Her most intriguing chapter is on the fictional writing of the highly controversial Martha Dodd, daughter of a former U.S. ambassador to Nazi Germany who fled the U.S. in the 1950s after being charged with espionage on behalf of the Soviet Union.
McDonald effectively highlights Dodd’#8221;s female characters who, if not always heroes in their own right, were the ones who proposed collective resistance, coalition-building, and even consciousness raising.
The chapter on African-American playwright and novelist Alice Childress continues the work of others in documenting the undeniable connections between her left feminist political organizing and her cultural work. Not only was Childress active in a number of left-wing organizations — Civil Rights Congress, Committee for the Negro in the Arts, and so on — but her writing is full of examples of the struggles and resistance of Black working-class women.
Perhaps her most well known character is “Mildred,” a Black domestic worker, “an outspoken and militant working-class heroine” (66), whose advice appeared in the pages of Freedom, a Cold War newspaper founded by blacklisted actor and singer Paul Robeson.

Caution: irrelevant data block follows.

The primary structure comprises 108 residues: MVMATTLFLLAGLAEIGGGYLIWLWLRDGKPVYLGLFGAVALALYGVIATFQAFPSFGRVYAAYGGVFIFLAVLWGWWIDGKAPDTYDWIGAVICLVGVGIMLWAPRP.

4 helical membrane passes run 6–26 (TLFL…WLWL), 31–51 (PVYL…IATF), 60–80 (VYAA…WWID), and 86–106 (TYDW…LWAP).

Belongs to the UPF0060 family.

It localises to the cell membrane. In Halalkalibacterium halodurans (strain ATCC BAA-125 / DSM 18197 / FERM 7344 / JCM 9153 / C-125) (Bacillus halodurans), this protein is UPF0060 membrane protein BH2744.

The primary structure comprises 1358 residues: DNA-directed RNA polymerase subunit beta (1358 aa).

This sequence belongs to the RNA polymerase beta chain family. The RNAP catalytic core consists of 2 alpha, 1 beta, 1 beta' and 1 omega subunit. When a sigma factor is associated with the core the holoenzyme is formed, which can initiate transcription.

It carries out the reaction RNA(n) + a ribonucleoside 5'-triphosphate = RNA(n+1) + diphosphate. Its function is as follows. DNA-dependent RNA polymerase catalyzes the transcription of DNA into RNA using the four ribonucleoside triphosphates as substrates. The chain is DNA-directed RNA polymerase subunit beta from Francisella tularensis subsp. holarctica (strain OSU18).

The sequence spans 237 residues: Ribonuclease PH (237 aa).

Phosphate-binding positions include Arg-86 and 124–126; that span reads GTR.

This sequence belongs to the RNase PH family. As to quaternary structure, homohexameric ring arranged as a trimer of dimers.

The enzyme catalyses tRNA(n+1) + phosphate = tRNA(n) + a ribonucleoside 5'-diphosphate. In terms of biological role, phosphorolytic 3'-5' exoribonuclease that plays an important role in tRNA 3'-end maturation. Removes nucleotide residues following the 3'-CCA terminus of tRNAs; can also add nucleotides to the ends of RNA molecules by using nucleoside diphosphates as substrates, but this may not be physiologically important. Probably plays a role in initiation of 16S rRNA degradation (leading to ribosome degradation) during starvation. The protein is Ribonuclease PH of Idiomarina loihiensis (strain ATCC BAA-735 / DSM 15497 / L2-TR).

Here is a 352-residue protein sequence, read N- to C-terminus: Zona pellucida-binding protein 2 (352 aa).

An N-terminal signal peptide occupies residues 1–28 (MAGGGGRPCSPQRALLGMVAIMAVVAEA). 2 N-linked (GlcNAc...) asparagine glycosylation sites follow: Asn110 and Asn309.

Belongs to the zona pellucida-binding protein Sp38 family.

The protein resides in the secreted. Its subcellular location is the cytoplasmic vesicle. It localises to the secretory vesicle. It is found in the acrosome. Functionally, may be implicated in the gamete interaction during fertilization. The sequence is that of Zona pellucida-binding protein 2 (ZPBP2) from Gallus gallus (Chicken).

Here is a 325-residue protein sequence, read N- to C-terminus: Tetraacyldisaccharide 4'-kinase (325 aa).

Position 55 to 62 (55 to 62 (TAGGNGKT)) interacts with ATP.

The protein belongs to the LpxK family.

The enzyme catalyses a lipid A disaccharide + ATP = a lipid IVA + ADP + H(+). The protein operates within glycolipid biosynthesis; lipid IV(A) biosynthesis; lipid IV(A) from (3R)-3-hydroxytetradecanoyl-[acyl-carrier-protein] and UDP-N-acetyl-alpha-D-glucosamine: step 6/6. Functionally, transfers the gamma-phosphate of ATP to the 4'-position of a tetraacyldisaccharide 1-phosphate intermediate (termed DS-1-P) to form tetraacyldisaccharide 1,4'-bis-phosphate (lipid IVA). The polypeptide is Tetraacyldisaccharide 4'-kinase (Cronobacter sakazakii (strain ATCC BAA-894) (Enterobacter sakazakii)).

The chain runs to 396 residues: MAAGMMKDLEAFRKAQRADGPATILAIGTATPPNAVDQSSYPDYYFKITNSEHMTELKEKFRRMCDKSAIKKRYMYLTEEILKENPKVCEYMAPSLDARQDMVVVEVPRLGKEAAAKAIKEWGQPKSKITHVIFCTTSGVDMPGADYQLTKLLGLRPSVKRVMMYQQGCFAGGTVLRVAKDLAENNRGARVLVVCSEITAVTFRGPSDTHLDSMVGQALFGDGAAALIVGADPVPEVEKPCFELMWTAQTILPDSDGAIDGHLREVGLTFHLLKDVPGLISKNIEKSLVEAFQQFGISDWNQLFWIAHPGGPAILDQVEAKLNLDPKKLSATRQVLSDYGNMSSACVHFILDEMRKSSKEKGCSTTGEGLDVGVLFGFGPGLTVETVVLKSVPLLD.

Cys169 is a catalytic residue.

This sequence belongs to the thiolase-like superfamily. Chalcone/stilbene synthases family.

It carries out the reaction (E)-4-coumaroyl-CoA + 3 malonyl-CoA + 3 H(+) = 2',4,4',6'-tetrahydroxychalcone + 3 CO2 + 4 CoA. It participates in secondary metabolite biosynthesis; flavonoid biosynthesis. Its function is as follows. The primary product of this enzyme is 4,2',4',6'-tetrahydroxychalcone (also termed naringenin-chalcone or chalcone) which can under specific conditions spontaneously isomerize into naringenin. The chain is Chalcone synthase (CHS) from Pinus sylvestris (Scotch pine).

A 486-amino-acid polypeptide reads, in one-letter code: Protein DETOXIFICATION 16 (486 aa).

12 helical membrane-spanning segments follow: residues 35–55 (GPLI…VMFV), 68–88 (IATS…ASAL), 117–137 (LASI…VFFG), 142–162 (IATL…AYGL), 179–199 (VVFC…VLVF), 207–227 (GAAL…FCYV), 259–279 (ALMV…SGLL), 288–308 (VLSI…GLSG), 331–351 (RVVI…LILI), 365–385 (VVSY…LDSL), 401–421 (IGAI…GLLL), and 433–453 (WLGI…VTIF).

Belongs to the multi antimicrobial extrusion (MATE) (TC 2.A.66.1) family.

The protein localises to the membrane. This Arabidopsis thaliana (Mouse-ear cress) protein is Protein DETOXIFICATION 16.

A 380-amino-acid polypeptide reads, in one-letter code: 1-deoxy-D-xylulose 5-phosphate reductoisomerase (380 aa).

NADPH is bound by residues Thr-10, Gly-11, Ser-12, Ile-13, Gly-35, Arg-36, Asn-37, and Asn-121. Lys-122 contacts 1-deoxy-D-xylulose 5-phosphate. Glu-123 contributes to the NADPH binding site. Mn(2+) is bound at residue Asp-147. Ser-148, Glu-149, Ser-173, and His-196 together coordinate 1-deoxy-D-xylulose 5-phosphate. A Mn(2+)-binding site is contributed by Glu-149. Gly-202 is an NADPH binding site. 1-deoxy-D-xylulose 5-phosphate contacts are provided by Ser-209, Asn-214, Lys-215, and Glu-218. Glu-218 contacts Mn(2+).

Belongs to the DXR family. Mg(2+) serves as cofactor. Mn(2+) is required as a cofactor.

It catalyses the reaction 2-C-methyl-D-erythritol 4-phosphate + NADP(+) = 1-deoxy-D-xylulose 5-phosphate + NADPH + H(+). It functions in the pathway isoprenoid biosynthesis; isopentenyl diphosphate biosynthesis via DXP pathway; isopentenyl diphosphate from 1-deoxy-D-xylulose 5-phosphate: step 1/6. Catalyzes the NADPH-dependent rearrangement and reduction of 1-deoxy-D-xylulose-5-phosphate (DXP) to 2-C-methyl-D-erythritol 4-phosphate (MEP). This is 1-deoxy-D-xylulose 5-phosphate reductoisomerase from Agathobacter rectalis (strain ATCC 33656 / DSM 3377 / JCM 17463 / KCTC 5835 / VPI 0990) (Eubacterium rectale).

Mildred points to, in McDonald’#8221;s words, “models of resistance” and “a continuous tradition of black feminist thought.” But in her related discussion of the debate about “white chauvinism” in the Communist left, McDonald again lacks critical distance and does not consider that the charge was sometimes used destructively, crudely, and unfairly to settle political scores or advance careers.
By contrast to the chapters on Dodd and Childress, the brief section on the famous African-American playwright Lorraine Hansberry is less insightful, perhaps because other scholars have already firmly situated Hansberry’#8221;s work in a left feminist tradition. McDonald astutely notes a conflict between Hansberry’#8221;s nonfiction writings and her plays, the former being more insistent on the centrality of women in both domestic and international struggles for freedom.